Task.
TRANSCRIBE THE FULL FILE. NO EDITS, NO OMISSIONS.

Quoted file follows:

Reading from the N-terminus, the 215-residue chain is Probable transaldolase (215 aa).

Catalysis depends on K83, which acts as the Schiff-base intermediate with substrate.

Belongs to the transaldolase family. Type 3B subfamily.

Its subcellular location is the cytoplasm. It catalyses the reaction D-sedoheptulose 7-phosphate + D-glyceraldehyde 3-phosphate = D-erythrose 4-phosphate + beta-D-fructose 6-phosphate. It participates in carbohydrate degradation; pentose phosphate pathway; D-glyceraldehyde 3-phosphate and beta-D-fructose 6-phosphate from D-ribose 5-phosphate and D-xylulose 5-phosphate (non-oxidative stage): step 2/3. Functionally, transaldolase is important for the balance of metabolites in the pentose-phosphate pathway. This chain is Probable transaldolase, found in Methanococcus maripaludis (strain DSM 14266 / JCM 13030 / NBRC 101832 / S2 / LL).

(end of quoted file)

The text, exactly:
Reading from the N-terminus, the 215-residue chain is Probable transaldolase (215 aa).

Catalysis depends on K83, which acts as the Schiff-base intermediate with substrate.

Belongs to the transaldolase family. Type 3B subfamily.

Its subcellular location is the cytoplasm. It catalyses the reaction D-sedoheptulose 7-phosphate + D-glyceraldehyde 3-phosphate = D-erythrose 4-phosphate + beta-D-fructose 6-phosphate. It participates in carbohydrate degradation; pentose phosphate pathway; D-glyceraldehyde 3-phosphate and beta-D-fructose 6-phosphate from D-ribose 5-phosphate and D-xylulose 5-phosphate (non-oxidative stage): step 2/3. Functionally, transaldolase is important for the balance of metabolites in the pentose-phosphate pathway. This chain is Probable transaldolase, found in Methanococcus maripaludis (strain DSM 14266 / JCM 13030 / NBRC 101832 / S2 / LL).